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History of Mjölnir-VikingStyle

History of the Mjolnir symbol

A brief history of the Mjolnir symbol.

In Norse mythology 'Mjölnir' was the name given to the hammer which was wielded by Thor, the god of thunder. The name roughly translates as 'crusher' from old norse.

Mjolnir - Viking Style

Historically accurate replica of a Mjolnir pendant found in Erikstorp

It was said to have been made by two dwarven brothers; Elitri and Brokkr. The story says that in his mischievousness Thor's brother, Loki, cut the hair of Sif, Thor's wife. Obviously this angered him greatly and to avoid a beating Loki promises to find a new and superior head of hair for her.

Loki then went to two drawven brothers in Svartalfheim and tasked them with making a new head of hair. They made the hair for Loki, along with the great ship, Skidbladnir, and the lethal spear, Gungnir. However Loki was not finished with his mischief and he recruited two other dwarves to see if they could out do the original pair. The second group of dwarves, Elitri and Brokkr, created a boar with beautiful flowing hair. They also created Draupnir, a golden ring which multiplied to 8 rings every 9 days (thought to be on of the many Norse influences on Tolkeins Lord of the Rings universe) and finally, Mjolnir. In the Edda it says that while the hammer was made Loki turned into a fly and bit one of the dwarves causing blood to run into his eye, this lead to a mistake in the manufacturing and mjolnir being made with its iconic short handle.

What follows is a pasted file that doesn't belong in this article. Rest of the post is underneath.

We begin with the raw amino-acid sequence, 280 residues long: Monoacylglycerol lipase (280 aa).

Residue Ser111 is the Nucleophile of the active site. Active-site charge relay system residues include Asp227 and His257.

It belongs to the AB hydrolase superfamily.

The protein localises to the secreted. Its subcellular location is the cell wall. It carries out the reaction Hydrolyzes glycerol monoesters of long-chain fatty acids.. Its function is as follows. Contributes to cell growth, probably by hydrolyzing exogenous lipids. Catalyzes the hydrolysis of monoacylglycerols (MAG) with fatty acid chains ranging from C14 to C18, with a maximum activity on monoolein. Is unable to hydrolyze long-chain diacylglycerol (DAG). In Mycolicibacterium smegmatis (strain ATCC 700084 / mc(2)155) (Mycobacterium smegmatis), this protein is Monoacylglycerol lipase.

Mjolnir is often described in Norse sagas as being the most powerful and fearsome weapon in existence, capable of destroying entire mountain ranges. It granted Thor the power to summon lightning and always came back to him when he threw it.

Mjolnir symbol - viking style

Mjolnir necklace that was found in Bredsättra, Sweden picture from Nordisk familjebok

Mjolnir was a common symbol amongst the North germanic peoples often being used in jewelry to symbolise protection for the wearer. It was even carved above doorways to provide protection against harsh storms.

Mjolnir - Viking Style

A more modern adaptation of the traditional Mjolnir Design

Over 50 different Mjölnir pendants have been found at Viking graves in Scandinavia and England, most are estimated to have been used from the 9th century to the 11th century AD. It was thought that they became particuarly popular when Christianity was spreading throughout northern Europe, and people would wear them as a sign of defiance against the newly converted Christians.

The symbol is still widely used today in the modern Norse community and those practicing the Asatru faith. There are many depictions of Mjolnir in the modern day on jewelry, T-Shirts and in various Metal bands.

Thanks for reading, we hope you learned something new about the history of one of Norse Mythology's most important symbols. If you have any questions or have anything to add please leave us a comment below.

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